And we stepped onto the ice.

Oh, the hilarity. Oh, the windmilling of arms! Oh, the annoyed looks from more experienced skaters as they swerved neatly around us!

To be fair, Handsome Hubby was a lot better at it than me. He’s generally better at most things. (It’s one of the reasons I think he’ll have to wait longer to get into Heaven. No one likes a show-off.) 

We’d just managed an undignified robotic shuffle, when one of the staff zipped over to us, all shiny and irritatingly upright. “Can I help you at all?” he asked, all polite. “Do you need some tips?” I suppose they hire these people to make you feel that even differently-abled skaters are welcome at their establishment – although more likely he’s trying to avoid the rink’s insurance premiums going through the roof. 

It was at that point that I lost my balance and did that delightfully-elegant swoopy thing you do, in order to avoid landing on your butt on the ice. It involves over compensating the other way, and ending in a near-miss faceplant. “Fine,” I muttered, gazing up at him from knee-level. “How about some tips.”

So he did. And I’m sure they were good tips. Something about keeping your knees bent. Something else about walking like Charlie Chaplin.

But if he’d known me at all, he would have said this: Forget your dignity; you left that at the ticket office. Just go for it. Stop worrying about falling over – everyone falls over. Do whatever you can to make yourself go “wheeee!” 

But he didn’t. I had to discover that for myself. It took about ten minutes of windmill flailing and slamming into the wall. And suddenly I thought, well, this is dumb. I’m supposed to be having fun. And all I’m doing is worrying about not looking stupid, like some hipster teen. Why don’t I just try having fun?

And that was it: my epiphany. Why not just let myself go – and if that meant falling, so what? Falling didn’t equal failinggetting off the ice meant failing. 

Ironically, giving myself permission to fall suddenly seemed to give myself permission to succeed. I started doing it! I was gliding! I was easing around the corner! Heck, I was even manoeuvring around the guy who just upended in front of me!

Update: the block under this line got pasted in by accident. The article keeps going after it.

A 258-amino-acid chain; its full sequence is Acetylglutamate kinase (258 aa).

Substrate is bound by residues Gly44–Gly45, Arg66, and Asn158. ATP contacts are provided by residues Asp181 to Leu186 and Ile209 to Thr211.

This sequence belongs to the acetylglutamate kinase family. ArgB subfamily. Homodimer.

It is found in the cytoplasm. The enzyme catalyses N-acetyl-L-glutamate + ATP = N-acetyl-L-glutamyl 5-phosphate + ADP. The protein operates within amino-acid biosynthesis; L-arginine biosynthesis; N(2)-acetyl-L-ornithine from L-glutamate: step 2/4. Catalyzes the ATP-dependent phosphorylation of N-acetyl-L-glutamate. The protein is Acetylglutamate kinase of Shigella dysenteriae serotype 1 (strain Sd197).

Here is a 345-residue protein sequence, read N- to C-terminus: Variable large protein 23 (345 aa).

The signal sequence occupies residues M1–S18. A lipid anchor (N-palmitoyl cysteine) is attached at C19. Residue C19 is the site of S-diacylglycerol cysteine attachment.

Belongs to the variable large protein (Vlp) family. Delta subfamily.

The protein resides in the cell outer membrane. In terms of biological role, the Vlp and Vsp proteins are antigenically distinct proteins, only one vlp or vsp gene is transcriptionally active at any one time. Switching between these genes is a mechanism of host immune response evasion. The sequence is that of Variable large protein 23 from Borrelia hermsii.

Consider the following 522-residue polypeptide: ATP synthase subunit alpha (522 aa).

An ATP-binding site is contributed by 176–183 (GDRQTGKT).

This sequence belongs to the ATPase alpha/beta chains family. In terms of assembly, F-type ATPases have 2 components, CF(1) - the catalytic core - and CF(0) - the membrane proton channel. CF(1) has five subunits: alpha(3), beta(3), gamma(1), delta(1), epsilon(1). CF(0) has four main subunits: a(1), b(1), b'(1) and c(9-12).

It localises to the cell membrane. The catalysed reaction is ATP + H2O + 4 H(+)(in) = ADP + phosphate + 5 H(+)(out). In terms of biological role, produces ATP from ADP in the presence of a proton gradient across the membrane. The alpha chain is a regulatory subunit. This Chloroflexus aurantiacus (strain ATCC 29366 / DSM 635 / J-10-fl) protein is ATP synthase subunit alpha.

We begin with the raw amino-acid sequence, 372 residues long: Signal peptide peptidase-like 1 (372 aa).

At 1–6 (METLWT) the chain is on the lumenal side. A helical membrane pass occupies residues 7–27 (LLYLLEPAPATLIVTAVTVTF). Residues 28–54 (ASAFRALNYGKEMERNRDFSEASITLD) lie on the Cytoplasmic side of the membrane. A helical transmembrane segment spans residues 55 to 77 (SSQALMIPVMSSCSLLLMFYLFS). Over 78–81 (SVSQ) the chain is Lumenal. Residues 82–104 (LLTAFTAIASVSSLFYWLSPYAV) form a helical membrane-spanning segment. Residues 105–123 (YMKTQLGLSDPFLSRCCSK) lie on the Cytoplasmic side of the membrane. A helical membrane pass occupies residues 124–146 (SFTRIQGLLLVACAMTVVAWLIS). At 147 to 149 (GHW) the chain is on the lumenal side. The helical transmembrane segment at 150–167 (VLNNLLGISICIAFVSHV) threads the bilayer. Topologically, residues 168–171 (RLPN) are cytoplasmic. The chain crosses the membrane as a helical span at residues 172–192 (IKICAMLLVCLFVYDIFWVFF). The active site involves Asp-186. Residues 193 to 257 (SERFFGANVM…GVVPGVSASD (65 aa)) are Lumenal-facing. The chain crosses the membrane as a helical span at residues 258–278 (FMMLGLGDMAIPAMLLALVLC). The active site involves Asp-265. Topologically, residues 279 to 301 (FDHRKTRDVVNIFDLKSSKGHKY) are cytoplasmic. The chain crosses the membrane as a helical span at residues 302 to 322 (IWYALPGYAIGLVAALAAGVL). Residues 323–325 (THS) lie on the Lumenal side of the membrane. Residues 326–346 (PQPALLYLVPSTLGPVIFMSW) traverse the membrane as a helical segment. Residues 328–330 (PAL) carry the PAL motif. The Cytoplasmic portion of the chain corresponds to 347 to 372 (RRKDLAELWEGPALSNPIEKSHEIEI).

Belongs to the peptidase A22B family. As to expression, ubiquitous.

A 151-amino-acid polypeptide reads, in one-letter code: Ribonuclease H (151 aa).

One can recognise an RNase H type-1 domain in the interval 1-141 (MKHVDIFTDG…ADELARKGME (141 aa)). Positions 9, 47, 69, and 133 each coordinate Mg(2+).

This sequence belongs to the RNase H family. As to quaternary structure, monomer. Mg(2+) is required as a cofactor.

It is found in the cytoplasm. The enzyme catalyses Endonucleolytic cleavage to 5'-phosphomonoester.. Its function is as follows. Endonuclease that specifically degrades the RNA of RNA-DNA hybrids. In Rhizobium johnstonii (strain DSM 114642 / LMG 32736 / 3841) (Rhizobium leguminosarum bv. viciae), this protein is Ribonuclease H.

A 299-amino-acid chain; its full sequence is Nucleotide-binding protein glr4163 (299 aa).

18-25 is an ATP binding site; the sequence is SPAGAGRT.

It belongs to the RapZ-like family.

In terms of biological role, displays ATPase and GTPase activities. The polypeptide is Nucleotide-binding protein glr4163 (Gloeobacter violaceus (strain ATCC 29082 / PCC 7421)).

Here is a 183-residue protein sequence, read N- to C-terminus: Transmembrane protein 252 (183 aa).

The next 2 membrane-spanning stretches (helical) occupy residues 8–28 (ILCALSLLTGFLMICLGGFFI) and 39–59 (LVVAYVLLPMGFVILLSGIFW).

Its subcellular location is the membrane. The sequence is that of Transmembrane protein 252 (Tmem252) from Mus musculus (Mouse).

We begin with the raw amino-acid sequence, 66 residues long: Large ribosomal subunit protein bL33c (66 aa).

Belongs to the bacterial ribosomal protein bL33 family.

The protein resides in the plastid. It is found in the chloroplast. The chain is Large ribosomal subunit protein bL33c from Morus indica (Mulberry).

Granted, I couldn’t do the spiral move or that crossover feet thing, but I was gliding about holding the hand of my Handsome Hubby! And sure, I was probably drifting along at the break-neck speed of 5km an hour, but heck, I was faster than the guy who fell over! Wheeeeee......

And because I can’t ever concentrate on the task at hand, I started musing about how ice skating is sort of a metaphor for life (bear with me here). Here’s what I came up with:

Life Lessons from Ice Skating

1. Stop worrying about looking silly. It’s holding you back.
2. Look after your knees, they’re pivotal (bom-tish). Or, as they guy from the 1990’s Sunscreen song points out “You’ll miss them when they’re gone.”
3. The faster you go, the bigger the spill. But who cares? You went faster!
4. Appropriate clothing is key. (I’ll admit some Life Lessons are more pragmatic than others)
5. It’s all a lot easier if you’re holding someone else’s hand.
6. If there’s no idiot grin plastered on your face, you’re not doing it right.

Go forth and ice skate, Gentle Reader – or whatever else it takes to freak you out! I myself have only two wishes: 1) that every weekend can be so epiphany-filled, and 2) that no one ever gives us a voucher for sky diving.

Channelling her inner Snow Queen,